Formal or Black-Tie Optional
Formal is one of the most popular wedding dress codes. While dressy, it has fewer rules than black-tie events. You still want to look fancy, but you don’t have to hide your ankles! In other words, it’s just slightly less formal than black-tie – but black-tie attire is also acceptable, and probably appreciated.
Short hemlines are a no-no here, although it’s more acceptable to wear a dress that isn’t floor-length. Fancy cocktail dresses and dressy pantsuits are okay. And even though floor-length gowns aren’t required, they are still a good choice here.
A more formal wedding requires a dark suit with a conservative tie and nice loafers. Tuxedos (the kind with dinner jackets!) are also great options, especially if the formal wedding is later in the day. Just don’t wear anything too loud, like one of those trendy, patterned suits.
Black-tie weddings traditionally take place in the evening, and they require a much more formal dress from wedding guests. It’s one of the more strict dress codes, and there is little room for interpretation here.
A suit or anything less formal than that is off the table. It’s called black-tie for a reason: this dress code requires a tuxedo and a black tie. You don’t need full tails and a cummerbund, but the tux is a must. Do not wear a black suit, and definitely not suit separates. Dress up your tuxedo with details such as French cuffs.
Formal gowns are also required, and hemlines are expected to be floor-length. It should touch the ground or at least the top of the shoes. Elegant pantsuits are also an option. Upscale jewelry, like sparkly diamonds or classic pearls, works great to accessorize your look.
White-tie is the most formal attire possible, and chances are you won’t attend many (or any) of these. Also sometimes called full evening dress, white-tie is usually for upscale events like royal banquets, formal balls, and White House state dinners these days. White-Tie weddings definitely aren’t very common today. In any case, there is still a chance you may get invited to a very formal white-tie wedding one day. It is very important to dress appropriately for a white-tie wedding, so we’re going to cover it, just in case!
Regular suits and dinner coats definitely will not do. A long and dark tuxedo with tails is required. Along with that, a classic white piqué button-down shirt, a white vest, a white bow tie, a white cummerbund, and formal footwear are to be worn. A top hat and white or grey gloves are optional – but hey, I say wear the hat and gloves. When else are you going to get to wear them?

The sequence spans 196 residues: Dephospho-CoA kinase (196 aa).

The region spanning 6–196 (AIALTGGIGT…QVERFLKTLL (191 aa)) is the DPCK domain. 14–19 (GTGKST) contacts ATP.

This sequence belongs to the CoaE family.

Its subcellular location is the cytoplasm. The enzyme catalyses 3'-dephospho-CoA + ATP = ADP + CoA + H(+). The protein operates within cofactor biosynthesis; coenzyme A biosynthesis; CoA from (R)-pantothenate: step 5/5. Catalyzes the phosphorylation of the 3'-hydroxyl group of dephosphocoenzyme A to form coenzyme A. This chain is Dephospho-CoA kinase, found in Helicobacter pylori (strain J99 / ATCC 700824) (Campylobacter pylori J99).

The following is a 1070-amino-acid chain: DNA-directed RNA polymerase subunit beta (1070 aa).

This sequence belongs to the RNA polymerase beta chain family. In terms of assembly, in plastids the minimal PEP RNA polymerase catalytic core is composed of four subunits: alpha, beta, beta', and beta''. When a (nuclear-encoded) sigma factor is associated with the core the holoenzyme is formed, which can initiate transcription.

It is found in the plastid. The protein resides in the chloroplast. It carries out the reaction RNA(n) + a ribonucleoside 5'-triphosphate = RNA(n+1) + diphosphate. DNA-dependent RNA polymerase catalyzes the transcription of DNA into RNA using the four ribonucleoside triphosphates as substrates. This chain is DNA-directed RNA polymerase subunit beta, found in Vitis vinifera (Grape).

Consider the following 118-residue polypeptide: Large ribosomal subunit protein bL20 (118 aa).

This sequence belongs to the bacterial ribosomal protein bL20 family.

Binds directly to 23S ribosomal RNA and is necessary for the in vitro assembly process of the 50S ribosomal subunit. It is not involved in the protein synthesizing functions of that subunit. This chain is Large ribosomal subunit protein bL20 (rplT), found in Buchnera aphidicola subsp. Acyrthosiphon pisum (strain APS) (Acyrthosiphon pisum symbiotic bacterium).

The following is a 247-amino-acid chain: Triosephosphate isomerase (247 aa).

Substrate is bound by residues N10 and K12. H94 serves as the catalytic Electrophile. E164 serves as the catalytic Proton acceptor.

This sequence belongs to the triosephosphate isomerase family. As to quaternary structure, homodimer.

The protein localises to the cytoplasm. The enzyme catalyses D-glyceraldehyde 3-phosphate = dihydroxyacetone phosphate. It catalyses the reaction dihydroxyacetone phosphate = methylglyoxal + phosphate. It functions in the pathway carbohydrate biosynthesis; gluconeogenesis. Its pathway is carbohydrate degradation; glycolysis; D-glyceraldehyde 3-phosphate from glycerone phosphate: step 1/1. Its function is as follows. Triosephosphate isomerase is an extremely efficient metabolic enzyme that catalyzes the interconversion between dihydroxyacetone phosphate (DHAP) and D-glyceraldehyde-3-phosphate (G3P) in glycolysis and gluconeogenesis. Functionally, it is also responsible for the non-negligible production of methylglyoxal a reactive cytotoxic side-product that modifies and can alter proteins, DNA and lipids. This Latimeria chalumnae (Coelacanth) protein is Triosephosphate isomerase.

Formal floor-length evening gowns or ball gowns are required, and there are no exceptions. The hem should touch the ground or at least the top of the shoes. Elbow-length evening gloves are required, as well. Tiaras and other elegant jewelry are optional, but again, I say wear them! When else would you get the chance?
Dress codes for destination weddings tend to be a little more relaxed than other events. That’s because they are often on picturesque beaches, and it will likely be a humid and hot event!
Because of that, you will want to wear something light and airy to help you stay cool. Even so, remember that you’re still attending a wedding. If you are concerned that what you are planning to wear isn’t dressy enough, it’s best to err on the dressier side of caution and pick something else. And if it’s going to be extremely sunny, don’t hesitate to top off your outfit with the perfect fancy hat.
Pay close attention to your shoes, too. If you’re going to be traipsing around in the sand, it’s best to leave the pumps behind. Dressy sandals, flats, or wedges will be a much smarter choice.
Theme or Concept
Although this isn’t as popular as other dress codes, I’ve recently seen more weddings feature a theme or concept for their event. I recently had a friend encourage “spooky” attire for her wedding near Halloween. Couples may ask that you wear Roaring ‘20s themed clothing for a Great Gatsby-esque event, or they could simply ask for guests to wear a specific color to fit their aesthetic.
The key, here, is to not take it too far out of the wedding realm. Always remember that you are attending a wedding, even if they want you to dress like a flapper.